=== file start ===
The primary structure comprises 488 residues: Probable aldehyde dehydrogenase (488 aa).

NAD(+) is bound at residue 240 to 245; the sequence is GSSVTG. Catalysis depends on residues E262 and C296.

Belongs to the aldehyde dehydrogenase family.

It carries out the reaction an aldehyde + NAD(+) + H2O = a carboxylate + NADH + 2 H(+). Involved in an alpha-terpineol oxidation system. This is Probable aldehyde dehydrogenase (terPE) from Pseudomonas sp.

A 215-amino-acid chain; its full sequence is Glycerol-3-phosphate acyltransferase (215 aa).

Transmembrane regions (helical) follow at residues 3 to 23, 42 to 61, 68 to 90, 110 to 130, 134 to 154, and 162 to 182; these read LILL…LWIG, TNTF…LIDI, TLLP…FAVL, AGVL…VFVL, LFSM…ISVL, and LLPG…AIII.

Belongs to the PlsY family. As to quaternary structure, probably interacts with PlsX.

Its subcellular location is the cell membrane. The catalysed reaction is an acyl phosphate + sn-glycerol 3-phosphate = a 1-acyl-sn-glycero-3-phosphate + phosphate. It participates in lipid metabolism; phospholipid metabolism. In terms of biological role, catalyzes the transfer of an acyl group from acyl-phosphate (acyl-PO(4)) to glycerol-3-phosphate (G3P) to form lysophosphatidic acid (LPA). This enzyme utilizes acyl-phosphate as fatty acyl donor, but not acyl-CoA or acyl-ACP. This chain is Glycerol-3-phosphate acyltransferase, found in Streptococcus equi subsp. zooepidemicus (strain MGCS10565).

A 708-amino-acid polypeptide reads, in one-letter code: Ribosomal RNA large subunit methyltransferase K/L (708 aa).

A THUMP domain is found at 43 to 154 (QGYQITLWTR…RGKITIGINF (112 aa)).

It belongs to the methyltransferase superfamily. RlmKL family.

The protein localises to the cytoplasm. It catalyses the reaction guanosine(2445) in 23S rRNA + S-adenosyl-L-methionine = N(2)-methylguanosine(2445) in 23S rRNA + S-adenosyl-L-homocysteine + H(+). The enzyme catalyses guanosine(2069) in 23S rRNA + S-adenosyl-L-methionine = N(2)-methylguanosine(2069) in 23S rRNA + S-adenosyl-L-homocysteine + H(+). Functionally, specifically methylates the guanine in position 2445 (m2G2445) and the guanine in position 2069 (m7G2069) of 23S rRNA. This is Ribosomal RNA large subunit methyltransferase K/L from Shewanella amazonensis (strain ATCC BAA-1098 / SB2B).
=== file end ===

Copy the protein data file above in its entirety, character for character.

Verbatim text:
The primary structure comprises 488 residues: Probable aldehyde dehydrogenase (488 aa).

NAD(+) is bound at residue 240 to 245; the sequence is GSSVTG. Catalysis depends on residues E262 and C296.

Belongs to the aldehyde dehydrogenase family.

It carries out the reaction an aldehyde + NAD(+) + H2O = a carboxylate + NADH + 2 H(+). Involved in an alpha-terpineol oxidation system. This is Probable aldehyde dehydrogenase (terPE) from Pseudomonas sp.

A 215-amino-acid chain; its full sequence is Glycerol-3-phosphate acyltransferase (215 aa).

Transmembrane regions (helical) follow at residues 3 to 23, 42 to 61, 68 to 90, 110 to 130, 134 to 154, and 162 to 182; these read LILL…LWIG, TNTF…LIDI, TLLP…FAVL, AGVL…VFVL, LFSM…ISVL, and LLPG…AIII.

Belongs to the PlsY family. As to quaternary structure, probably interacts with PlsX.

Its subcellular location is the cell membrane. The catalysed reaction is an acyl phosphate + sn-glycerol 3-phosphate = a 1-acyl-sn-glycero-3-phosphate + phosphate. It participates in lipid metabolism; phospholipid metabolism. In terms of biological role, catalyzes the transfer of an acyl group from acyl-phosphate (acyl-PO(4)) to glycerol-3-phosphate (G3P) to form lysophosphatidic acid (LPA). This enzyme utilizes acyl-phosphate as fatty acyl donor, but not acyl-CoA or acyl-ACP. This chain is Glycerol-3-phosphate acyltransferase, found in Streptococcus equi subsp. zooepidemicus (strain MGCS10565).

A 708-amino-acid polypeptide reads, in one-letter code: Ribosomal RNA large subunit methyltransferase K/L (708 aa).

A THUMP domain is found at 43 to 154 (QGYQITLWTR…RGKITIGINF (112 aa)).

It belongs to the methyltransferase superfamily. RlmKL family.

The protein localises to the cytoplasm. It catalyses the reaction guanosine(2445) in 23S rRNA + S-adenosyl-L-methionine = N(2)-methylguanosine(2445) in 23S rRNA + S-adenosyl-L-homocysteine + H(+). The enzyme catalyses guanosine(2069) in 23S rRNA + S-adenosyl-L-methionine = N(2)-methylguanosine(2069) in 23S rRNA + S-adenosyl-L-homocysteine + H(+). Functionally, specifically methylates the guanine in position 2445 (m2G2445) and the guanine in position 2069 (m7G2069) of 23S rRNA. This is Ribosomal RNA large subunit methyltransferase K/L from Shewanella amazonensis (strain ATCC BAA-1098 / SB2B).